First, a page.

The most current information is available online at http://www.cdc.gov/foodborne/ecolispinach; this website contains information updated daily on the number of cases and affected states in addition to general information regarding E. coli O157:H7, resources for clinicians and activities by CDC and other agencies. The FDA website, at http://www.fda.gov/oc/opacom/hottopics/spinach.html, contains advice for consumers on the current outbreak and food-safety guidelines. CDC's public inquiry line (telephone, 1-800-CDC-INFO) also can provide information on the current outbreak to both the public and health-care workers. Information about the current E. coli O157:H7 outbreak is also available by RSS (Really Simple Syndication); a subscription to the E. coli O157:H7 outbreak RSS information can be obtained at http://www.bt.cdc.gov/rss.
(Promed 9/27/06, 9/26/06, 9/21/06)

^top

USA: Outbreak of Botulinum toxin Type A associated with bottled carrot juice
A commercial beverage has been confirmed as the cause of a cluster of 3 botulism cases in Georgia. The 3 patients had onset of symptoms Sep 8, after consuming a common meal that included commercially produced carrot juice Sep 7. 2 bottles of juice were consumed. All 3 patients drank from bottle #1; whether all 3 patients drank from bottle #2 is unknown. Botulinum toxin type A was identified in the serum and stool of all 3 patients by mouse bioassay. Subsequently, botulinum toxin type A was identified from carrot juice remaining in bottle #1 by mouse bioassay. Bottle #2 had been rinsed with water, and the test for toxin was negative. The label on the implicated bottle reads "Bolthouse Farms, Bakersfield, California, 100% carrot juice." The use by date is 09-18-06.

It is unknown whether the contaminated juice was subjected to time or temperature abuse that might have facilitated the growth of Clostridium botulinum spores, which can survive pasteurization. CDC has not been notified of any cases of suspected botulism since this cluster was reported Sep 8. CDC has dispatched a notice of this outbreak to public health officials in all 50 states through the Foodborne Disease Listserve, reminding them about the contact numbers for CDC's Botulism Clinical Consultation and Antitoxin Release Service. The Georgia Department of Health issued an Epi-X alert, alerts to Georgia clinicians and local health officials, and a press release about this outbreak and the implicated food. For more information on botulism: http://www.cdc.gov/ncidod/dbmd/diseaseinfo/botulism_g.htm
(CDC Advisory; Promed 9/16/06)

^top

USA (California): E. coli O157 from unpasteurized milk
Tainted milk has infected people with E. coli O157:H7 bacteria, prompting a recall of some milk products, officials said 22 Sep 2006. Those infected got sick after drinking unpasteurized milk produced by Organic Pastures, a FCalifornia dairy. An 8-year-old girl, a boy, 7, and a 10-year-old girl got sick after drinking the contaminated milk. The state has ordered all Organic Pastures whole and skim raw milk to be pulled immediately from stores and consumers were encouraged to throw away any of the milk in their refrigerators. The recall order also affects raw cream and raw colostrum made by the dairy. Organic Pastures has been prohibited from producing raw milk for the retail market until further notice. The E. coli outbreak was limited to raw, or unpasteurized milk.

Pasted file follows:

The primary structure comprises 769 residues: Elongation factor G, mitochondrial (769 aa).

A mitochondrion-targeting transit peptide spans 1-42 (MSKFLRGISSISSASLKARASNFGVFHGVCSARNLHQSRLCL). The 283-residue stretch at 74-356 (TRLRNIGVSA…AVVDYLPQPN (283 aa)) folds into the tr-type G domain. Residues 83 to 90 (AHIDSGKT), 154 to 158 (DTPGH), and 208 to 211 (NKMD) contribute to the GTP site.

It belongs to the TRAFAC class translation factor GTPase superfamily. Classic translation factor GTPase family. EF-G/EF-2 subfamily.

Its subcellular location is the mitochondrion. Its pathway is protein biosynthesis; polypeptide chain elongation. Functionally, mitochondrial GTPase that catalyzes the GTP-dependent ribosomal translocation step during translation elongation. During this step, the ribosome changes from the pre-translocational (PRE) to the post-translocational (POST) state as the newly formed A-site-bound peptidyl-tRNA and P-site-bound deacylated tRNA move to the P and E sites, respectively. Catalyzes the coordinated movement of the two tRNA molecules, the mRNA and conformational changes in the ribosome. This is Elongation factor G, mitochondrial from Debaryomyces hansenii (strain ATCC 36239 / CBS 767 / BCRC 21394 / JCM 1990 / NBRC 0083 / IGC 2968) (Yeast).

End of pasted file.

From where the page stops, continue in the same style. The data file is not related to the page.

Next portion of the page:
Escherichia coli O157:H7 is just one of a number of infections that can be transmitted to humans from unpasteurized milk or dairy products. These include Salmonella sp and Campylobacter sp, both of which may be multi-drug resistant, as well as staphylococcal food poisoning, Q fever, listeriosis, brucellosis, and bovine tuberculosis. In addition, Brainerd diarrhea, a chronic diarrheal process of unknown etiology, is also associated with raw milk ingestion. Shigellosis can also be spread by unpasteurized dairy products.

People who consume unpasteurized milk and milk products might believe that these products taste better, provide greater nutrition than pasteurized products, and/or decrease the risk for various medical conditions, but the benefits of consuming unpasteurized milk and milk products have never been validated scientifically. Obtaining a license to sell raw milk may legitimize this cottage industry but does not remove the risk of infection. "Certified" unpasteurized milk from a "licensed" dairy remains inherently unsafe.
(Promed 9/22/06)

^top

USA (Colorado): Fourth case of plague diagnosed in La Plata County
A 49-year-old woman has been diagnosed with plague, the fourth case in La Plata County in 2006, health officials announced 25 Sep 2006. The 4 cases--all caused by fleas brought in by family pets, health officials suspect -- equal an annual record for the entire state. Nationally, 10 to 15 cases of plague occur in humans every year. New Mexico has already seen 7 this year. So far in 2006, 13 rodents and cats in southwest Colorado have tested positive for plague. Cats become infected from flea bites or by direct contact with infected rodents. Plague-infected cats generally have a history of roaming freely in rural areas. In 2005, 2 of the 3 cases in the state were found in La Plata County. Health officials recommend taking steps against fleas to reduce the chances of contracting the disease. Yersinia pestis infection in humans continue to be reported in the southern USA with more cases recognized this year.
(Promed 9/28/06)

^top

USA (Florida): Giardiasis from spraying fountain